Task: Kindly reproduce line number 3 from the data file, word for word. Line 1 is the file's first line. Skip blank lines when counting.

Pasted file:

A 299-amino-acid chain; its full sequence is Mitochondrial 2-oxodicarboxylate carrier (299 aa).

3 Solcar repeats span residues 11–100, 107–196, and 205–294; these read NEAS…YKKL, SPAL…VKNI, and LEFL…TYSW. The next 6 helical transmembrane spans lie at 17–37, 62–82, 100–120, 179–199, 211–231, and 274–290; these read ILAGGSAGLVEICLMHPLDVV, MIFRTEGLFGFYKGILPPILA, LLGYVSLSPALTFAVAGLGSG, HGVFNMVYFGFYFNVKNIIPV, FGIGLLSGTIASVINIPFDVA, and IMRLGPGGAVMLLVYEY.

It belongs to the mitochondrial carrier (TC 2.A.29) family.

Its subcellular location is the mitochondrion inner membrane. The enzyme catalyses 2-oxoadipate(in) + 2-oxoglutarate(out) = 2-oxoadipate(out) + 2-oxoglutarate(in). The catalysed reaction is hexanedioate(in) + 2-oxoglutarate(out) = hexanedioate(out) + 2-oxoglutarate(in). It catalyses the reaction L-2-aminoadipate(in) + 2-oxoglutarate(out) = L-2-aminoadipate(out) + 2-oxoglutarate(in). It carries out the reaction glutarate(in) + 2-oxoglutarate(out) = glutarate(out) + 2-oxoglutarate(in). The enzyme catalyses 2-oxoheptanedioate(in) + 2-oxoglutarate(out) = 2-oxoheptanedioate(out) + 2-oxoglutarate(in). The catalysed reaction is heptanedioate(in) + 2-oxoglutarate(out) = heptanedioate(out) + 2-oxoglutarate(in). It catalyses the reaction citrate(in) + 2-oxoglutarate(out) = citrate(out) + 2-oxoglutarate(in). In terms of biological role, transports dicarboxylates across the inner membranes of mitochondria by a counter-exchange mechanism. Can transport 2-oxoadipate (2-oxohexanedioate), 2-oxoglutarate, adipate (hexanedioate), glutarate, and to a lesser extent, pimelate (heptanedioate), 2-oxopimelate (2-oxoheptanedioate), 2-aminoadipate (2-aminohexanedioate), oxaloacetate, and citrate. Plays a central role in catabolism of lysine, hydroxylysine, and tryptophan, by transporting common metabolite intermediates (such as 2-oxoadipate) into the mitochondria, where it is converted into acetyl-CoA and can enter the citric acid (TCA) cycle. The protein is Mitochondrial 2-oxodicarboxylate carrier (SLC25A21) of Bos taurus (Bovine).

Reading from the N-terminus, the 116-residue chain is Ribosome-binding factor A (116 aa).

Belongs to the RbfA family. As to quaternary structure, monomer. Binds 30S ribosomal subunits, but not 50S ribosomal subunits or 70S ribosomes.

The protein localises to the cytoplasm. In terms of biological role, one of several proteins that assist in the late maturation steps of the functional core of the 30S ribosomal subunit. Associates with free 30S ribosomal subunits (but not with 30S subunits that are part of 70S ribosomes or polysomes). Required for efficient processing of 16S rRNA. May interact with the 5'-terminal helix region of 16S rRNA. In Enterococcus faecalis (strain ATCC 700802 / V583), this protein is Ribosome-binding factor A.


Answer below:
It belongs to the mitochondrial carrier (TC 2.A.29) family.